A few years ago I picked up Rex at the dog pound. He’s a small black Dachshund, and my life hasn’t been the same since. If Rex were the Road-Runner, I would be Wile E. Coyote. If Rex were Stan Laurel, I would be Oliver Hardy. I can never win . . . I can never win.
I was rummaging through the hall closet looking for my English-Sanskrit dictionary when I came upon the Ouija Board. It was tucked in between an oil pan from a ’39 Mercury and the French Maid’s outfit I had bought for an old girlfriend. The oil pan was well worn—the outfit had never been.
“Rex! Hey, look at this. The ol’ Ouija Board.” Rex had sauntered down the hall, but failed to look at the Ouija Board. “Look, Rexie. Let’s set up the Ouija Board and try to get some ‘answers from the other side’.” I failed to ignite the curiosity and excitement in Rex. Come to think of it, it was for those reasons with my old girlfriend that the French Maid’s outfit was still in its unopened wrapper. She had run off with a radio dispatched buffalo taxidermist and I never heard from her again.
I took the Ouija Board to the coffee table and set it up. “Watch, Rex. I’ll ask a question and Ouija will answer.” I asked if I was ever going to get married. The Ouija thingy—the planchette—didn’t move a hair. I asked if the Giants had a chance of getting out of the cellar. No response.
“I don’t know what’s going on, Rexie. The darned thing isn’t working. It’s worked before; the last time I used it, I had asked if I was ever going to get married. Oh, yeah. No response, then, either.” Rex watched a fly fly around the room, which seemed to be offering more excitement than my Ouija Board demonstration.
“Here. YOU try it, goofball. Here, put a paw on the planchette and we’ll ask a question.” Rex hopped up on the coffee table (with a little help from me) and sat in front of the board. He lowered his head and I watched his breath become shallow. He placed his paw on the Ouija thingy.
“Ask it who rules the world, Rex, men or women. Yeah. Ask it that. That’s a good one. And it’s only a Yes-No answer. It’s not like we’re asking it to describe Einstein’s Theory of Relativity or how to open a child-proof bottle or why I ALWAYS seem to get in the longest line in the grocery store, which is a physical impossibility.” Rex ignored my rambling, probably because I suggested he ask a question to the Ouija Board, and Rex can’t speak a word of English. He may be very proficient in Dachshund, but he is a hapless failure at English.
Suddenly, the planchette started to move ever so gently under the light touch of Rex’s paw. The planchette moved to the letter “D”. “Wow, Rex! You made it move. Way to go, Rexie!” Rex ignored my jubilation at his spiritual connection and plowed ahead full speed through the ethers. His paw moved to “O”. “D-O, Rex! Whoa! Keep going!” His paw slid ever so gently to the “G”. “REX! It just spelled DOG. Now, I know you can’t speak, let alone spell in English, but you just spelled DOG!” Rex wasn’t finished.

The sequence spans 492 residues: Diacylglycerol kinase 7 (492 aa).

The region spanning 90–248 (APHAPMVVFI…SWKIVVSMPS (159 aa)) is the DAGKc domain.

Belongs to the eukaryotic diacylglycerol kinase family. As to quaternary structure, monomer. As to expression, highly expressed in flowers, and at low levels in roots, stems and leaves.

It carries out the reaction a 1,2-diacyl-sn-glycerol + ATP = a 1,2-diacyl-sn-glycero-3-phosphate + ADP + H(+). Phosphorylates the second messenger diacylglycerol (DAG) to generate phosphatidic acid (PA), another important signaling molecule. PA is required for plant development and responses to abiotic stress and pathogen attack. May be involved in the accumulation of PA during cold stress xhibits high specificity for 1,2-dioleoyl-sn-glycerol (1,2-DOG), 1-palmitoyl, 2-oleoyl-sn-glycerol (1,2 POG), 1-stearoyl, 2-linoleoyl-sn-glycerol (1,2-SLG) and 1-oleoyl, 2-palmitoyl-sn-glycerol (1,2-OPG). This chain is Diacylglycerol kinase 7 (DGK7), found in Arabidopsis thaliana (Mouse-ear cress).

The planchette moved to “S” and then the “R”. “Say, what’s going on, here? How come you can make it move and you’re just a dog?” Rex didn’t offer his customary growl at my barb; he stayed put, breathing shallow breaths. I looked around in front of him—his eyes were half-open, real spooky like. The planchette moved from the “R” to the “U”. “Now you’re getting silly, Rex. First you spelled DOG, and now it’s going crazy with DOGSRU. What is a DOGSRU? If you’re going to . . .” His paw moved over the “L”. “Oh, for crying out loud. What is a DOGSRUL? Is that canine gibberish? Huh? Huh? Huh?”
Rex’s paw moved for the last time to the “E”. He hopped off the coffee table and ran out into the back yard. “HOW DID YOU DO THAAAAAAAAT? HOOOOOOOOOOWWW?” I ran after him, out into the back yard. He slid under the side fence and over into his girlfriend Millie’s doghouse. He had given me the slip.
I went back in the house and put the game back in the closet. As I wedged it between the Merc oil pan and the French Maid’s outfit, I recalled her name—Mindy. Mindy Lewbrenowski. “I wonder what ever happened to her.” I pulled out the phonebook, and after not finding a heading for a Lewbrenowski or Radio Dispatched Buffalo Taxidermists, I pondered Rex’s use of the Ouija Board.
I heard Rex’s toenails dancing over the kitchen linoleum as he made an appearance in the doorway. I looked over at him to further my inquiry as to how he spelled Dogs Rule, but let it slide: he was too busy watching a fly on the carpet.